Meet Jen Wambser: Camp Adler Supervisor
Jen has been a paraprofessional for 15 years in the New York City Department of Education. She has attended or worked at summer camps since the age of 13 and has 15 years experience working with children and teens with special needs in the camp environment. Her true love of camp life translates into her support of her staff and her dedication to her campers, making sure they have an amazing camp experience.
Q: How did you decide on a career working with adults and children with special needs?
A: My mother got me my first job as a paraprofessional in the NYC Department of Education. I didn’t know what it was all about but my mom knew I would be perfect for the job. She was right. I then obtained a second job working at Samuel Field Y in their after school program. I found that many of my students attended programs there. I loved getting to see them having fun and interacting with peers in a different environment other than school. This is where I recognized my love for Social Skills Programming.
Q: What motivates you?
A: The little moments of success that occur every day with our population. There is nothing better than knowing that I helped something who has been struggling with accomplishing a task and getting to see them reach their goal. I have been blessed to watch so many of these moments. From a student who is blind learning to walk with a vision cane independently for the first time to a teenager saying their first word at the age of 14. These little things are what keep me going and prove to me that the sky is the limit with our guys.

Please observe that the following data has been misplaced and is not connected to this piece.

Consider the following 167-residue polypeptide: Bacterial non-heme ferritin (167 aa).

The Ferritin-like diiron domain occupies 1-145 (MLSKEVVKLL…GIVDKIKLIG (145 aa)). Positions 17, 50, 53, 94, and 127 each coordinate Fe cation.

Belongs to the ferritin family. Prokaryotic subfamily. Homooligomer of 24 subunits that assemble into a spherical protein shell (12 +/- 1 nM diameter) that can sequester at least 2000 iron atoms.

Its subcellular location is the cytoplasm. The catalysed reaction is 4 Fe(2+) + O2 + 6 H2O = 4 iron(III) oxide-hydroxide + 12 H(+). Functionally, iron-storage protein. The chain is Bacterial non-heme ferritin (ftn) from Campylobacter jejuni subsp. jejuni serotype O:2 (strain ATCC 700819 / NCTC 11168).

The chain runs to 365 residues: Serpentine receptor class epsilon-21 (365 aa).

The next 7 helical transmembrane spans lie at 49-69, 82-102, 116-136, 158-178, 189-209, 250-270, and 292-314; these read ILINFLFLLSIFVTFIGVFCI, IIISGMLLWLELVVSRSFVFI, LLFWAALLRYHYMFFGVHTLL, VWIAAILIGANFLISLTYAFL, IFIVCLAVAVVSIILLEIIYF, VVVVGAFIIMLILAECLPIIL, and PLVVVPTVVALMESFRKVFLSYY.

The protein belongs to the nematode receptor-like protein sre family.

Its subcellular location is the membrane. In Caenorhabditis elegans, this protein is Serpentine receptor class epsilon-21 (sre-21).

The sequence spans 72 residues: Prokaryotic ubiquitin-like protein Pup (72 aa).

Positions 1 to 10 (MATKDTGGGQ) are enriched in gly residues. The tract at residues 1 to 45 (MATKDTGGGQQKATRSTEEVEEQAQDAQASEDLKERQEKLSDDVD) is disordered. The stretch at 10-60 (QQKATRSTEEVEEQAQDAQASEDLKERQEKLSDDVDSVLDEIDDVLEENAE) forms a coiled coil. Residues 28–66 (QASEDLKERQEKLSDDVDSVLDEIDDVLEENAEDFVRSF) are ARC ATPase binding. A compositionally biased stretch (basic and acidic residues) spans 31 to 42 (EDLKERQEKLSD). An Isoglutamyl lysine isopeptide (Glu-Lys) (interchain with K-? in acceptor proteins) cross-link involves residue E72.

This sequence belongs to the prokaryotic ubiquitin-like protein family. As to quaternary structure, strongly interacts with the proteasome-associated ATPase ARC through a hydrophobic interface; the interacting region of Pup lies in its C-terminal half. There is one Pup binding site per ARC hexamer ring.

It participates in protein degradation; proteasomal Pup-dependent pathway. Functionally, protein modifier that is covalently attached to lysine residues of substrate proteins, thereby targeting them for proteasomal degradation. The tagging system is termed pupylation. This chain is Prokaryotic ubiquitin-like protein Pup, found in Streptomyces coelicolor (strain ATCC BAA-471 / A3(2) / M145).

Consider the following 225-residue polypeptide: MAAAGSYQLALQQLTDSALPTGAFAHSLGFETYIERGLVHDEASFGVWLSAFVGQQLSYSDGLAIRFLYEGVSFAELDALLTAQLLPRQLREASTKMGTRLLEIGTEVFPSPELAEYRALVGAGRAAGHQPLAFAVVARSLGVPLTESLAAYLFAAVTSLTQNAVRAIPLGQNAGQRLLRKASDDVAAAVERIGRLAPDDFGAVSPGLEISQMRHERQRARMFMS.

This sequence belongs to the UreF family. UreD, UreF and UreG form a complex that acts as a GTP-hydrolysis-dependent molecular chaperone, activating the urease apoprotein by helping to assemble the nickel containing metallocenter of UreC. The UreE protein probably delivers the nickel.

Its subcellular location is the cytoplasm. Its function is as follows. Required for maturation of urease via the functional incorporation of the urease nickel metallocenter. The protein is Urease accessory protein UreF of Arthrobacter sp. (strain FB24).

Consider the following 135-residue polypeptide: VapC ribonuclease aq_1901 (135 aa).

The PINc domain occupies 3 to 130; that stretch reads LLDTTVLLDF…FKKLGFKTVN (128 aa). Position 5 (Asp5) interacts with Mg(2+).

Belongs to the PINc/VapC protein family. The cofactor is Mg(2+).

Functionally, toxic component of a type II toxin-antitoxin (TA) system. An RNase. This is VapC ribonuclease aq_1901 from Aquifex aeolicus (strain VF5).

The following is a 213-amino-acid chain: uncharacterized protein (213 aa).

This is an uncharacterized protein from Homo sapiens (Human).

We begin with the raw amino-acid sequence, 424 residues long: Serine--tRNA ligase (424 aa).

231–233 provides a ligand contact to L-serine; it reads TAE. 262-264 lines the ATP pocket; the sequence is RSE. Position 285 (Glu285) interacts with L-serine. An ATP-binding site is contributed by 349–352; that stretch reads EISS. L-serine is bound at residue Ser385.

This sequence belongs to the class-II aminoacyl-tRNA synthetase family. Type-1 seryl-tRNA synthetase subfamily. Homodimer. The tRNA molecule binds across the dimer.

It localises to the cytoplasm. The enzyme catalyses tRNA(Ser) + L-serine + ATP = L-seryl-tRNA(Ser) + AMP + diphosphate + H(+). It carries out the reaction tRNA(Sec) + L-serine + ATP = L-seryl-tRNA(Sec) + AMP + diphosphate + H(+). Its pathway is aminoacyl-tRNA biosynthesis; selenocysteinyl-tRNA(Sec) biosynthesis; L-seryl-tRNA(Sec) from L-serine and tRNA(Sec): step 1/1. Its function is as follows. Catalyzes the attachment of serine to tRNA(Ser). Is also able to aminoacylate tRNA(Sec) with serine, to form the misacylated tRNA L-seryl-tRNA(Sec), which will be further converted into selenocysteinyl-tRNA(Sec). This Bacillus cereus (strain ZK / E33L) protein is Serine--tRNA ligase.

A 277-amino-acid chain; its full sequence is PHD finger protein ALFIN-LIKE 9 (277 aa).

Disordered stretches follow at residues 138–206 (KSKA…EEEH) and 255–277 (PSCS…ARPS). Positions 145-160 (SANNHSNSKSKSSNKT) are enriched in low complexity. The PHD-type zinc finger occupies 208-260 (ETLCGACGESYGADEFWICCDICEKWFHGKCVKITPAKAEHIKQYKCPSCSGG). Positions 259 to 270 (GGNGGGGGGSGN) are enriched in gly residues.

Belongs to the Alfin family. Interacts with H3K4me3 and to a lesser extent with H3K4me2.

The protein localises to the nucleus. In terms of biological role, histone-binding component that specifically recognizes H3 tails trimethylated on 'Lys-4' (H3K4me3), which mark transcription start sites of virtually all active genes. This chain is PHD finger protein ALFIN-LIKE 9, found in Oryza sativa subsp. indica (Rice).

Q: What frustrates you?
A: When someone is having a hard time and I am unable to help them. Whether it is a staff member or a participant.
Q: Is there a memory you have or a moment in time where you realized that "this is what I was meant to do?"
A: YES! My very first day as a paraprofessional. I was assigned a student in a wheelchair and I remember thinking to myself “Oh, how do I work this thing”. I was scared that I was going to hurt her or break her chair. She seemed so fragile. We went through our day successfully. I asked a lot of questions and the staff helped me through it all. I didn’t hear her speak once all day. The end of the day came and I was thankful I hadn’t broken a thing. The teacher announced it was time to pack up and the student grabbed my arm tightly and said “You’re my Jennifer.” I lost my composure and cried. Just when I thought she had no idea I even existed, she says something so powerful. That’s when I knew.
Q: What is your favorite activity or program run by the Adler Center?
A: My favorite activity at the Adler Center would have to be all the exciting and fun filled trips the Teen Pals go on. I think being out in the community with our participants and teaching them about their environment, community, and local culture is one of the most important things we can do. Giving the group ownership of where they go and allowing them to make their plans each semester is also a huge piece to this. I love the possibility that if we practice this enough maybe one day they will call a friend and make plans on their own.